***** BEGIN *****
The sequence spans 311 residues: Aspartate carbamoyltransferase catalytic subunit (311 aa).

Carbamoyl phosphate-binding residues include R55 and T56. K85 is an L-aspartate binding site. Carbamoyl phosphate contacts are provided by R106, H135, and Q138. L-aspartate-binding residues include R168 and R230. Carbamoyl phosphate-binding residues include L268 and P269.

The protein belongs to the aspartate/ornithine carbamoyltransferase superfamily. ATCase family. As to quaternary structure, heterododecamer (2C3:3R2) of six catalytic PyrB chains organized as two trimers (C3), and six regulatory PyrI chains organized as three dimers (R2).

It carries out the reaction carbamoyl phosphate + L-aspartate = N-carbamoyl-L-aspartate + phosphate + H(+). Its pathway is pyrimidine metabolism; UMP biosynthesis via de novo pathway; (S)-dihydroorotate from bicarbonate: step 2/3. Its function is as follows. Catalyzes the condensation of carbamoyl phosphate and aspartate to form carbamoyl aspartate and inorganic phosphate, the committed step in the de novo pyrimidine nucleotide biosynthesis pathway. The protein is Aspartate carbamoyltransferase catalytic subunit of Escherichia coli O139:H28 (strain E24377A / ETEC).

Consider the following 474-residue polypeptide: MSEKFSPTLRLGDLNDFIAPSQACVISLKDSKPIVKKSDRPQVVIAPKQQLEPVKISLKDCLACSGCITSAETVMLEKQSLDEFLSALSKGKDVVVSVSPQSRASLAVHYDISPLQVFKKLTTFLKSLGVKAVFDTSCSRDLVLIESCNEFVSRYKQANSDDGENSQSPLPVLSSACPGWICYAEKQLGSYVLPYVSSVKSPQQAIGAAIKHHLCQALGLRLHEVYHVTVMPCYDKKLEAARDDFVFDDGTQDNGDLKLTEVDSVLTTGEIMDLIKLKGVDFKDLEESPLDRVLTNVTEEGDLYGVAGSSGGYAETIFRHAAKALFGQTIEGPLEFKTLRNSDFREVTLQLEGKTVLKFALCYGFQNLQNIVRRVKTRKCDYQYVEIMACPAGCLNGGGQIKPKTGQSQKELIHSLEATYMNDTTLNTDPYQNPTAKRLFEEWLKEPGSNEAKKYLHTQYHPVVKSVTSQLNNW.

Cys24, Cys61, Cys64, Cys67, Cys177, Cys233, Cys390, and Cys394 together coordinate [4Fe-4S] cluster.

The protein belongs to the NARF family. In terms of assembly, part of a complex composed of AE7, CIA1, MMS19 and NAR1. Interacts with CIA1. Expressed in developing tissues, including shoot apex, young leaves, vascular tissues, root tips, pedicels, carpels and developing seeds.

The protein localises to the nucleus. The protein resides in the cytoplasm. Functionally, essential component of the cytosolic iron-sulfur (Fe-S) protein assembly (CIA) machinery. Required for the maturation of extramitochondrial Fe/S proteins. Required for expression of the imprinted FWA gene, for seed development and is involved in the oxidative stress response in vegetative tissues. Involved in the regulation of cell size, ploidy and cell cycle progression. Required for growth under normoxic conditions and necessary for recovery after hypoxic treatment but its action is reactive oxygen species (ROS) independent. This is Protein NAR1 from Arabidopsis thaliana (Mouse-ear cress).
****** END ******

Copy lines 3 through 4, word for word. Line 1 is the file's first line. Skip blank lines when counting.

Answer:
The protein belongs to the aspartate/ornithine carbamoyltransferase superfamily. ATCase family. As to quaternary structure, heterododecamer (2C3:3R2) of six catalytic PyrB chains organized as two trimers (C3), and six regulatory PyrI chains organized as three dimers (R2).

It carries out the reaction carbamoyl phosphate + L-aspartate = N-carbamoyl-L-aspartate + phosphate + H(+). Its pathway is pyrimidine metabolism; UMP biosynthesis via de novo pathway; (S)-dihydroorotate from bicarbonate: step 2/3. Its function is as follows. Catalyzes the condensation of carbamoyl phosphate and aspartate to form carbamoyl aspartate and inorganic phosphate, the committed step in the de novo pyrimidine nucleotide biosynthesis pathway. The protein is Aspartate carbamoyltransferase catalytic subunit of Escherichia coli O139:H28 (strain E24377A / ETEC).